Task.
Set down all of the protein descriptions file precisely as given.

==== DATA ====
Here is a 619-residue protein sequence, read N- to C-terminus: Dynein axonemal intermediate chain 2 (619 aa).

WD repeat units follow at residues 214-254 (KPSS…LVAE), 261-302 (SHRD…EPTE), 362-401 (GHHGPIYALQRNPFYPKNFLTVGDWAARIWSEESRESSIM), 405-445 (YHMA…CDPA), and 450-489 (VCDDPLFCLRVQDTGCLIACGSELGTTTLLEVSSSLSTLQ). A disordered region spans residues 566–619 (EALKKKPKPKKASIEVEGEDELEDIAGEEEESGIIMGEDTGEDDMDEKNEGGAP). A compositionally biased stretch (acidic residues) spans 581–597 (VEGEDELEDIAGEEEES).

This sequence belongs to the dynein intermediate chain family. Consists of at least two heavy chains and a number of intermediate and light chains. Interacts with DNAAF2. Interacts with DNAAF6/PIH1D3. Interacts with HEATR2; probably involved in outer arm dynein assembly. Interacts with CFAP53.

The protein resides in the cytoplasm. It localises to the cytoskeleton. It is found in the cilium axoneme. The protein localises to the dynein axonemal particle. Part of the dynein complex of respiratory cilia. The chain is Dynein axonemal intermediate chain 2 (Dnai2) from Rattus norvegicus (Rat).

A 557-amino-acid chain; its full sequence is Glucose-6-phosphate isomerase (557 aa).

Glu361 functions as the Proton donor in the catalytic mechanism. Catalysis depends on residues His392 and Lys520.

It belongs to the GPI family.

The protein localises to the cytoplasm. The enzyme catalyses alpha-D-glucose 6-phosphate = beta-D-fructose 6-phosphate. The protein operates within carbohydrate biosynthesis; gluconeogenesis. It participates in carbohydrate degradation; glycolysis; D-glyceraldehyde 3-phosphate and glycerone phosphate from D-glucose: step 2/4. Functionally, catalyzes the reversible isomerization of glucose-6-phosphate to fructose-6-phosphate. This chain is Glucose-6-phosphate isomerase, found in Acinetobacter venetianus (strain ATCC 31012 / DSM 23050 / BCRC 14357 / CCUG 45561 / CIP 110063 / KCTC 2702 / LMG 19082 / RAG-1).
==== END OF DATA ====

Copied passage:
Here is a 619-residue protein sequence, read N- to C-terminus: Dynein axonemal intermediate chain 2 (619 aa).

WD repeat units follow at residues 214-254 (KPSS…LVAE), 261-302 (SHRD…EPTE), 362-401 (GHHGPIYALQRNPFYPKNFLTVGDWAARIWSEESRESSIM), 405-445 (YHMA…CDPA), and 450-489 (VCDDPLFCLRVQDTGCLIACGSELGTTTLLEVSSSLSTLQ). A disordered region spans residues 566–619 (EALKKKPKPKKASIEVEGEDELEDIAGEEEESGIIMGEDTGEDDMDEKNEGGAP). A compositionally biased stretch (acidic residues) spans 581–597 (VEGEDELEDIAGEEEES).

This sequence belongs to the dynein intermediate chain family. Consists of at least two heavy chains and a number of intermediate and light chains. Interacts with DNAAF2. Interacts with DNAAF6/PIH1D3. Interacts with HEATR2; probably involved in outer arm dynein assembly. Interacts with CFAP53.

The protein resides in the cytoplasm. It localises to the cytoskeleton. It is found in the cilium axoneme. The protein localises to the dynein axonemal particle. Part of the dynein complex of respiratory cilia. The chain is Dynein axonemal intermediate chain 2 (Dnai2) from Rattus norvegicus (Rat).

A 557-amino-acid chain; its full sequence is Glucose-6-phosphate isomerase (557 aa).

Glu361 functions as the Proton donor in the catalytic mechanism. Catalysis depends on residues His392 and Lys520.

It belongs to the GPI family.

The protein localises to the cytoplasm. The enzyme catalyses alpha-D-glucose 6-phosphate = beta-D-fructose 6-phosphate. The protein operates within carbohydrate biosynthesis; gluconeogenesis. It participates in carbohydrate degradation; glycolysis; D-glyceraldehyde 3-phosphate and glycerone phosphate from D-glucose: step 2/4. Functionally, catalyzes the reversible isomerization of glucose-6-phosphate to fructose-6-phosphate. This chain is Glucose-6-phosphate isomerase, found in Acinetobacter venetianus (strain ATCC 31012 / DSM 23050 / BCRC 14357 / CCUG 45561 / CIP 110063 / KCTC 2702 / LMG 19082 / RAG-1).